Bowie State is home to a national Center of Academic Excellence in Cyber Defense Education, one of the state’s most active outreach agencies for training and exposure for cybersecurity careers to middle and high school students, and recently hosted youth from D.C. and Prince George’s County schools at a cyberdefense career fair featuring personnel from the Federal Bureau of Investigation.

UMES leaders say the agricultural sciences are a key component of building socioeconomic equity statewide. As one of two public land grant institutions, it plays a major role in protecting the state’s waterways and associated maritime and fishing industries, to creating revenue generating patents and opportunities for transformative research funding.

“We are the 1890 land grant institution for the state of Maryland. And when you are a land grant institution you are known for the sciences, but you are also known for giving back to the community,” says UMES President Heidi Anderson. “Over the last six years, 60% of our students enroll in these science and agriculture programs. We are a Research 2 institution that is moving up the ranks and our faculty made that decision to move up because they are doing patents in our school of pharmacy and it's one of the things that shows if you are a research institution or not.”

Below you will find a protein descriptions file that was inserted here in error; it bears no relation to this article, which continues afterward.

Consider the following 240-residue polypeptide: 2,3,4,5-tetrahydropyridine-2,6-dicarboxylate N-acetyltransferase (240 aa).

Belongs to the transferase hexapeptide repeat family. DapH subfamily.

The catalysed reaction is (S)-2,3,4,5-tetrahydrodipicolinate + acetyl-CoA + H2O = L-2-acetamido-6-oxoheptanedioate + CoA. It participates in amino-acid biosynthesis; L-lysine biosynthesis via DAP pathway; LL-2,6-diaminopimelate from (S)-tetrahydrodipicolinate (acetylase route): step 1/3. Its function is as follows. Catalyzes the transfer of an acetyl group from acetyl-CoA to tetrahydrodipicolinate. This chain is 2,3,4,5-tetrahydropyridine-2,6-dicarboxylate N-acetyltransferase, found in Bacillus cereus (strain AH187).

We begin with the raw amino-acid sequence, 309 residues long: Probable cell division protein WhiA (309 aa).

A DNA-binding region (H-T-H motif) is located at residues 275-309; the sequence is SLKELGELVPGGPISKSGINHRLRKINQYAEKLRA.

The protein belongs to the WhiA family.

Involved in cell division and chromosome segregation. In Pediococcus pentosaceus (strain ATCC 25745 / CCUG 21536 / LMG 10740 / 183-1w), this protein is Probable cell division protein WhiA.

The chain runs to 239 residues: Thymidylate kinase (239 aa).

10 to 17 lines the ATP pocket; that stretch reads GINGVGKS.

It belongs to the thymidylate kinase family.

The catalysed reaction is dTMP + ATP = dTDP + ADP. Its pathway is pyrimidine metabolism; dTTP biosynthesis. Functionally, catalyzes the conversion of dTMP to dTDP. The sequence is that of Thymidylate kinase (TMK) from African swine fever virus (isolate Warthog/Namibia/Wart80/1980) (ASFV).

Last fall, the university received a $630,000 Crop Protection and Pest Management Grant from the U.S. Department of Agriculture’s National Institute of Food and Agriculture to support research and cooperative extension with local farmers in reducing insect infestation, while building skills in crop development and preservation.

LeMaile-Stovall says the partnerships with HBCUs are a public and heartfelt expression of TEDCO’s commitment to diversity and equality in emerging industries. And there’s much more to come in the near future.

“We want to be an example for the rest of the country that innovation and exploring possibilities for the economic future and viability of a state must come from all corners of its geography, ideologies and population,” he says. “The relationships with these four dynamic universities showcase that idea, and just how powerful opportunity and collaboration can be for people who for too long have been left out of conversations about collective potential.”

To view the TEDCO Talks, see the following:

Tammi Thomas is the chief marketing and communications officer at TEDCO. 

SourceBaltimore Business Journal